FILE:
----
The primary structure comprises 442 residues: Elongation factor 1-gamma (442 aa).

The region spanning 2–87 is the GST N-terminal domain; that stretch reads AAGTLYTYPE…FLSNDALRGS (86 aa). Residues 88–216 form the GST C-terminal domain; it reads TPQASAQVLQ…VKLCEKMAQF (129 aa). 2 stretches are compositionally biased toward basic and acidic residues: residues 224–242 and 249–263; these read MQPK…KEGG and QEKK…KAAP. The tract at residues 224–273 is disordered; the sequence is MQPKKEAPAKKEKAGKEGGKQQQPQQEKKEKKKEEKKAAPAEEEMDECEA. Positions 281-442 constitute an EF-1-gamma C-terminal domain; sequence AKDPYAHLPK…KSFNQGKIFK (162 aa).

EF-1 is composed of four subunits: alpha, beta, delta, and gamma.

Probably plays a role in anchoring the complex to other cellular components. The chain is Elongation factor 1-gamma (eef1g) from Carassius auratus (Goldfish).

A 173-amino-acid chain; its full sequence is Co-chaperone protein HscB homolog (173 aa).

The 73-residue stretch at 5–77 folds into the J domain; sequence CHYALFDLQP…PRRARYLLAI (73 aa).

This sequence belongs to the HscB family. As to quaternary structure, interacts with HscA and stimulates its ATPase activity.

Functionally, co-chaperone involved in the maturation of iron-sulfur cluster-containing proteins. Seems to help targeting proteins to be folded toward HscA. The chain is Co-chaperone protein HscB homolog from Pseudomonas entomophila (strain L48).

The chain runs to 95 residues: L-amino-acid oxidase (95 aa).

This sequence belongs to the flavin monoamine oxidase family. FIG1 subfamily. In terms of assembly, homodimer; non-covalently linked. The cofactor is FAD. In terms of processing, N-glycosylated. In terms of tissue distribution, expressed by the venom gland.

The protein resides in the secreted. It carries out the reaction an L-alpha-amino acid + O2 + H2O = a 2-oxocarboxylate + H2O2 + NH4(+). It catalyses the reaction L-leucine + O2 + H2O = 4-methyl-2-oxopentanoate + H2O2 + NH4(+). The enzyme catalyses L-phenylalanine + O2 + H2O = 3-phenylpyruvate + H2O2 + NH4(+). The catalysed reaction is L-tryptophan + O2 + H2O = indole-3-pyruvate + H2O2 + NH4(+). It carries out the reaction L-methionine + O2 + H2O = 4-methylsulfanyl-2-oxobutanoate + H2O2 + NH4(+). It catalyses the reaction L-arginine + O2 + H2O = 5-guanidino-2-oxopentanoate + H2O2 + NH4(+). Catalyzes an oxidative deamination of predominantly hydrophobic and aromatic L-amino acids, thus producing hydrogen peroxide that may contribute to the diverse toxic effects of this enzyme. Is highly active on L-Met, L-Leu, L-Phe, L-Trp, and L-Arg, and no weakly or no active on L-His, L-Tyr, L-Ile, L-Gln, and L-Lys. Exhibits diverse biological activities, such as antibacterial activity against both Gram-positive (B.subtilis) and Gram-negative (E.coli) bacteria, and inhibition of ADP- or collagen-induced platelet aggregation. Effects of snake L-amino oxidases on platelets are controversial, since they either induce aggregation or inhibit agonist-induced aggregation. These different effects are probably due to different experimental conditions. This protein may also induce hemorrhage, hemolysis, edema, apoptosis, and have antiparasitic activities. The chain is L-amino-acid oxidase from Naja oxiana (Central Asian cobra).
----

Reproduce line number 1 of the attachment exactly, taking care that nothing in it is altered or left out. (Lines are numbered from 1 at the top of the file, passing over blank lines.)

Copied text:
The primary structure comprises 442 residues: Elongation factor 1-gamma (442 aa).